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The next time some no-nothing starts to mouth off to you about how union municipal workers are just welching off of the rest of us with their cush job and benefits, show them this:

As Sandy smashed us, bravery and dedication saved Staten Island Ferries
http://www.silive.com/...

Most of you are probably familiar with the world famous Staten Island Ferry, many of you may have even ridden on it. In fact, The Staten Island Ferry is more than one ferry, it's actually a fleet of 8 ferries. These ships are an especially important life line for many Staten Islanders, in addition to being the icon that they are for those that don't live on the Island. Sandy posed an especially large threat to the fleet. In order to make sure that the ferries did not smash in to one and other, crash in to the docks or pilings or break from their moorings and float out to sea, 100 brave workers manned the ships in the storm, running the engines to make sure the boats stayed in place. In the worst case scenario, they were actually prepared to sail them out in to New York Harbor during the storm if they had broken free of their moorings. This would be a particularly risky and dangerous action to take, but these brave workers were prepared to do it, such as when the oldest boat in the fleet, the 47 year old John F. Kennedy, almost broke loose:

"If we had broken free," he said, "we would have been on top of the (ferryboat Sen. John J.) Marchi," which was tied up behind it.
But Covella had a plan in case those lines did fail -- he was prepared to take the Kennedy into the raging waters of the Upper New York Bay, which was otherwise closed to all ship traffic due to the high tide and enormous danger. "There's no way you would have been able to stay in one spot," if all lines broke, he said. "We were ready to go if that happened."
So, I ask: how many workers out there would be prepared to risk their lives for their city and their fellow citizens by sailing in to a storm the way these brave Union men and women did? Because of them, the fleet emerged virtually undamaged, preserving a vital transportation lifeline that was back up and running within a matter of days.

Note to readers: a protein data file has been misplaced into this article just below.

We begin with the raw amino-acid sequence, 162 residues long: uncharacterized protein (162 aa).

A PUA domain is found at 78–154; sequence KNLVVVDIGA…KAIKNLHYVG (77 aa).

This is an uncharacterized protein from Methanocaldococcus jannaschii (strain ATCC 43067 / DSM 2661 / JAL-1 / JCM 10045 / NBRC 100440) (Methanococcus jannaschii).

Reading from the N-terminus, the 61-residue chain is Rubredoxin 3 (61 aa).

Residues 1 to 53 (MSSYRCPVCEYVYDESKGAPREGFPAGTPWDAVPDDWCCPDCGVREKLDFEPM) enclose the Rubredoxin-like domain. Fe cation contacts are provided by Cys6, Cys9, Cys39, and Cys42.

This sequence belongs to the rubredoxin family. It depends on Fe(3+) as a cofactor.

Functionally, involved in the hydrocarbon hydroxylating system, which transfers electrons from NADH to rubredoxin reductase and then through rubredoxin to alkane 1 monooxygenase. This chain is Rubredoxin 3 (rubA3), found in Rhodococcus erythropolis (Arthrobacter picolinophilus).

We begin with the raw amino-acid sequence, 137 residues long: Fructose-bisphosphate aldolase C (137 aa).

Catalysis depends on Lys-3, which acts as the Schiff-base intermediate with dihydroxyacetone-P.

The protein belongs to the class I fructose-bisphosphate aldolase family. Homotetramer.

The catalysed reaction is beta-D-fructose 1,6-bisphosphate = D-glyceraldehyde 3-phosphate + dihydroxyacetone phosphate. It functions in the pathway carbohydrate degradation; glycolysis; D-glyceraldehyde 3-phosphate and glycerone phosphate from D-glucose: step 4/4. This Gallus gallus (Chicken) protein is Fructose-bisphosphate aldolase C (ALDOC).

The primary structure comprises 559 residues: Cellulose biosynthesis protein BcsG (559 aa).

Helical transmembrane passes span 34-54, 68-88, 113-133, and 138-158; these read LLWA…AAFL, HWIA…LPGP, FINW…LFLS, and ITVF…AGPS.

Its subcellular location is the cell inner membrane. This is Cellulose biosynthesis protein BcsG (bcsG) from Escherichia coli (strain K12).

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Well here it is, election day 2012, and I'm not going to be able vote. And it's not because the Republicans are preventing me from going to the polls, or that there is some electronic voting machine taking my vote for Barack Obama and routing it to the trash.  I have voted in every election since 1979, no matter how local or trivial the election may have seemed, not matter how far ahead in the polls my candidate was, no matter what the weather, it was always a priority. But not this year, in what will be likely be the most important election I am going to witness in my lifetime. Not that this is my choice, but the antiquated and nonsensical absentee voting rules of the great state of New York, coupled with the Democratic Governor's unwillingness or inability to extend the acceptance time for absentee ballots, a disgraceful decision, when you consider that the worst natural disaster since 1938 has befallen the region, are what are going to prevent me from casting my ballot. I am presently working in another state, and had originally planned to drive back to New York to cast my vote in person. But Hurricane Sandy changed those plans. So, I did what any other civic minded citizen would do, and mailed in a request for an absentee ballot, which I dutifully did by the deadline. But here I am, election day, and no absentee ballot has arrived in my mailbox. And apparently, New York will not accept any absentee ballots not postmarked by yesterday. Now, it is totally understandable, considering what has been going on in New York, that my ballot has not arrived. But, you would think, given the situation at hand, there might be some sort of exception to accommodate those that were suddenly unable to return to New York because of this disaster. As it is, New York is woefully behind other states in terms of access to voting. Even places which are hardly known as bastions of progressive thought, like Florida and West Virginia, have early voting. So, here I am, unable to make the 9 hour drive today, and I am being denied my right to vote. And I can't even blame the Republicans.

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